Cold Temp Handling Guide

Although it is preferable to avoid installing lining materials in cold temperatures, occasionally it can not be avoided. Cold weather usually requires a modification of installation techniques, or may involve substitution of materials to ones which have superior cold weather handling capabilities.

Plastic lining materials are designed for installation in moderate temperatures. Most lining materials become rigid and brittle in the cold climates and seaming, handling, and testing require additional care. In most cases it is better to wait for a break in the weather rather than to attempt an installation in cold/poor weather. If site conditions or construction schedules require installation in cold temperatures please take into account the information in this Tech Note, and call Layfield prior to proceeding.

There are a number of complications that may result from installing geomembrane in cold weather. First of all, most lining materials become progressively stiffer and become much more difficult to handle. It becomes more difficult to place the liners over complex subgrades and attaching stiff liners to pipes and appurtenances can be very difficult if not impossible. 

Lining materials that are designed to be backfilled often have low temperature handling restrictions. A regular flexible PVC lining material may crack if folded and impacted at less than -10°C (0°F). This PVC lining material was designed to be backfilled, and relies on the backfill to prevent movement at very low temperatures. Once backfilled, the lining is prevented from flexing and much lower temperatures can be handled. HDPE is a very difficult to handle in cold weather and normally has a has a practical welding restriction of -25°C (-13°F). Other materials with a low temperature handling restriction are Polyurethane (ester based types) and the unsupported grade of Arctic Liner (U). A practical guide to the handling of lining materials is contained in Table 1.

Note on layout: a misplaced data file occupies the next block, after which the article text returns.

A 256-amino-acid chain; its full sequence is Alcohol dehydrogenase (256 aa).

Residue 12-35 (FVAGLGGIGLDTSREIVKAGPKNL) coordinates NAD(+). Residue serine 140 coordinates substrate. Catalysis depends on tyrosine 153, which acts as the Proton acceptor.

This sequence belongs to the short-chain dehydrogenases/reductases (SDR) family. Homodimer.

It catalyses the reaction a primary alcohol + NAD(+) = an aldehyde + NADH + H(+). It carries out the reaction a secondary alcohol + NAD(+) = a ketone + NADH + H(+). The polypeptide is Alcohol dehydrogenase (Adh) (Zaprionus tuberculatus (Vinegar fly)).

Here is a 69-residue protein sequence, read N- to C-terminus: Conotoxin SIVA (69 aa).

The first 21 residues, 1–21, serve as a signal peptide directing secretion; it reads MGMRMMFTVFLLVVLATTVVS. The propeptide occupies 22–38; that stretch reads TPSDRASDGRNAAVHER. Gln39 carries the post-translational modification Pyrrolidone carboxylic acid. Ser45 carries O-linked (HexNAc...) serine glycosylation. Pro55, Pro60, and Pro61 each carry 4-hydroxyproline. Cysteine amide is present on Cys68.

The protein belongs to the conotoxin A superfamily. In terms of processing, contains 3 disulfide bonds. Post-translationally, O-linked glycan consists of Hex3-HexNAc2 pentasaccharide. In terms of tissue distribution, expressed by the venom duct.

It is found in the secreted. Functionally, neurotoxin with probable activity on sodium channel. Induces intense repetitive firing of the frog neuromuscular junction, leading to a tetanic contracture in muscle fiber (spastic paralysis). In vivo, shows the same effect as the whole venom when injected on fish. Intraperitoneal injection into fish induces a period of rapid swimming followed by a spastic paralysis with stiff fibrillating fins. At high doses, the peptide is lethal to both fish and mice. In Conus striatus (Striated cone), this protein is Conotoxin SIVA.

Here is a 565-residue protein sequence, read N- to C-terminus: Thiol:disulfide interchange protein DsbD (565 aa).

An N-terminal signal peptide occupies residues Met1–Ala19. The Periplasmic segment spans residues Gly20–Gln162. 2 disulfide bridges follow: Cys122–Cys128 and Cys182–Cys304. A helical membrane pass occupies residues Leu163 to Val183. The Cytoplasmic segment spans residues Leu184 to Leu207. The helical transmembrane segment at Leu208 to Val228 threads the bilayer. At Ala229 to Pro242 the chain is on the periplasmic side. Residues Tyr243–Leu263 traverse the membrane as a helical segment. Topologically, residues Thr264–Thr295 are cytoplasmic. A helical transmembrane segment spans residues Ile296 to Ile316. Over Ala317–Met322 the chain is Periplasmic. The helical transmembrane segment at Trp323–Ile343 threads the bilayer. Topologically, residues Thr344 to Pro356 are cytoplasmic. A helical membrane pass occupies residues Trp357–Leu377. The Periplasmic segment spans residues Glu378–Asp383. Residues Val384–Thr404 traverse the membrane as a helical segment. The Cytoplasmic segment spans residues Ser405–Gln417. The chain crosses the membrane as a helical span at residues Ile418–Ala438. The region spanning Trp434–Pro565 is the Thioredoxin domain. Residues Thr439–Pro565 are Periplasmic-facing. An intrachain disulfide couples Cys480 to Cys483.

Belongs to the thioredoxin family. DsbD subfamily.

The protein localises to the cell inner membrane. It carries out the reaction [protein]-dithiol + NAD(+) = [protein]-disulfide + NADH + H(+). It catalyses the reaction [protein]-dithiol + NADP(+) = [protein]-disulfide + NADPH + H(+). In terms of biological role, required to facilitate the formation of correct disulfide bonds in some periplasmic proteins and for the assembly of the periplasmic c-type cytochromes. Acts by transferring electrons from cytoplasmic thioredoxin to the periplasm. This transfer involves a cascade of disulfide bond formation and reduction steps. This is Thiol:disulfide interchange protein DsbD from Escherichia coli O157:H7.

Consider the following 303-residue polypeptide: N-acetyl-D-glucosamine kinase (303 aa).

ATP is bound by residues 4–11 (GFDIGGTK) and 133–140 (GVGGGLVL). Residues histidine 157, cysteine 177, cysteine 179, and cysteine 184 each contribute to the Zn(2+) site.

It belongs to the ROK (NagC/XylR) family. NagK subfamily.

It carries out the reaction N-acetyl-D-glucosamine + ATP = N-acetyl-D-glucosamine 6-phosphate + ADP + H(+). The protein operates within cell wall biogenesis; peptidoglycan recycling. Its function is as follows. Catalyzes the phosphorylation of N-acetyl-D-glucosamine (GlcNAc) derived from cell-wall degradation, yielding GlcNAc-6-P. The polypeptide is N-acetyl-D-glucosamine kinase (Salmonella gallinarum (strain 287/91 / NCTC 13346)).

Table1. Cold Temperature Handling Guide 
Material Tested Value
(ASTM Method)
Practical Low Temp. Handling Limit
Regular PVC 20 mil -26°C, -15°F
(D1790)
-5°C, +23°F
Regular PVC 30 mil and up -30°C, -22°F
(D1790)
-5°C, +23°F
HAZGARD 100 30mil (U) -30°C, -22°F
(D1790)
-5°C, +23°F
HAZGARD 250 38mil (S) -40°C, -40°F
(D2136)
-15°C, +5°F
HAZGARD 1000 (S) -40°C, -40°F
(D2136)
-20°C, -4°F
HAZGARD 5000 HT (S) -30°C, -22°F
(D2136))
-10°C, +14°F
 HDPE 60mil  -70°C, -94°F
(D746)
 -25°C, -13°F
(Welding Limited)
 EPDM 45mil  -45°C, -49°F
(D746)
 +5°C, +41°F
(Issues with sealant tape) 

 

Some lining materials may have been designed to be left exposed but may not be appropriate to your location. Exposed linings employing some materials may not be practical in northern Canada, Alaska, the Prairies, the Canadian Shield, and many parts of the northern Midwest States. As a general rule of thumb, a liner should not be left exposed where the temperature can be expected to go below its practical handling temperature.

All lining materials are tested for cold temperature performance. The tests used vary by material, each type of material may have a different test. Only when we gain experience by handling lining materials in the field can we gauge how the test values relate to field results. There are many problems associated with field installations that will affect the comparison between the tested value and field performance. One of the most dramatic changes is caused by solar heating. Even on a -30°C (-20°F) day dark lining materials can reach a surface temperature of over +30°C (+80°F) through solar heating. By waiting until later in the day, a liner can often be placed in otherwise prohibitive temperatures. Cloud cover, wind, snow, and ice can all reduce the ability to handle the liner in cold temperatures.